At the risk of making an overly obvious point, I’d recommend just writing as much as possible. Take the Ichiro-in-batting-practice approach and do as much work as you possibly can. I work with a fair number of young, recent grad writers, and I’m always amazed at the gulf between the ones who put in a lot of hours with their student paper and the ones who didn’t. The former are just so much sharper. With them, I’m working with a journalist, not someone who has written a bit and is trying to become a journalist.

  • Employ empathy: Either because we’ve all watched way too much TV or because we’re scared to death of doing interviews, the “helicopter” approach to interacting with sources can become our resting pulse. We want to fly over to a source, get in, get what we need and get out of there as fast as possible. A lot of this can be overcome with practice, as others mentioned earlier. However, it’s not just that practice makes perfect (or close to it), but perfect practice makes perfect. In other words, if you’re going to do it, you might as well do it right.
    This is where the issue of empathy comes in. If you see the person you are about to interview as basically a jar full of answers you need to open up and dig into, you’re going to have a lousy experience with the source. Instead, if you treat that person with dignity, respect and interest, you start to see the human being behind the story you need to tell. In turn, the source will start to see you as a human being as well, instead of a mosquito that is nothing more than a blood-sucking pest. As one sports journalist put it:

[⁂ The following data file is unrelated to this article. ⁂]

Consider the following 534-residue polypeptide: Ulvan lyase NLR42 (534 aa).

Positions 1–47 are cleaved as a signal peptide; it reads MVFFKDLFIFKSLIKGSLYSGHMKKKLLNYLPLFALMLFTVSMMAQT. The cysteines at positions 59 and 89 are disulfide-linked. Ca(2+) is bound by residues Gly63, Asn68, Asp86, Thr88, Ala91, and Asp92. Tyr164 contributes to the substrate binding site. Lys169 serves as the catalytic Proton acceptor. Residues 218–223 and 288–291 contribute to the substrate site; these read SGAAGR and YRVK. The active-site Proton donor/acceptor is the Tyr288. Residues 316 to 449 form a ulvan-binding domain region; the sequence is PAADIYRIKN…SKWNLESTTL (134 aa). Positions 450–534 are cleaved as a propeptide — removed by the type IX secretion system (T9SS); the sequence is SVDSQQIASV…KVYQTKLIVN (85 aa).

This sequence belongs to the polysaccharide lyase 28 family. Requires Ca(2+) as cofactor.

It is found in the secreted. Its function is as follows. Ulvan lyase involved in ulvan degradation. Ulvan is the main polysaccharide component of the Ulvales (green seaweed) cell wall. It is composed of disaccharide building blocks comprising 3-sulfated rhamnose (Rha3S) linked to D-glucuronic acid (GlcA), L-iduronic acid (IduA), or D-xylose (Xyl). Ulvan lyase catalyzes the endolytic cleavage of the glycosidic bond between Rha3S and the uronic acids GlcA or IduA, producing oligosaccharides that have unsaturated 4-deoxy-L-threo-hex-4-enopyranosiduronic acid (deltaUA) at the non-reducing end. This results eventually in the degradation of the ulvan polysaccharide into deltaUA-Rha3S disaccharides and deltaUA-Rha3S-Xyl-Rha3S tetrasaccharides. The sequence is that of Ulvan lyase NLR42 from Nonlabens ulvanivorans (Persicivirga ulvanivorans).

When I first started, my trepidation in building sources is I didn’t know how to start the conversation. I can’t just walk up to an “off-limit source” I’ve never spoken to and expect them to answer a hard-hitting question. Start with what they did on summer vacation. Or if they have any plans for their upcoming down time… It breaks the ice and gets the source comfortable, because now they’re talking to a person, not a reporter. Wish I knew that when I first started.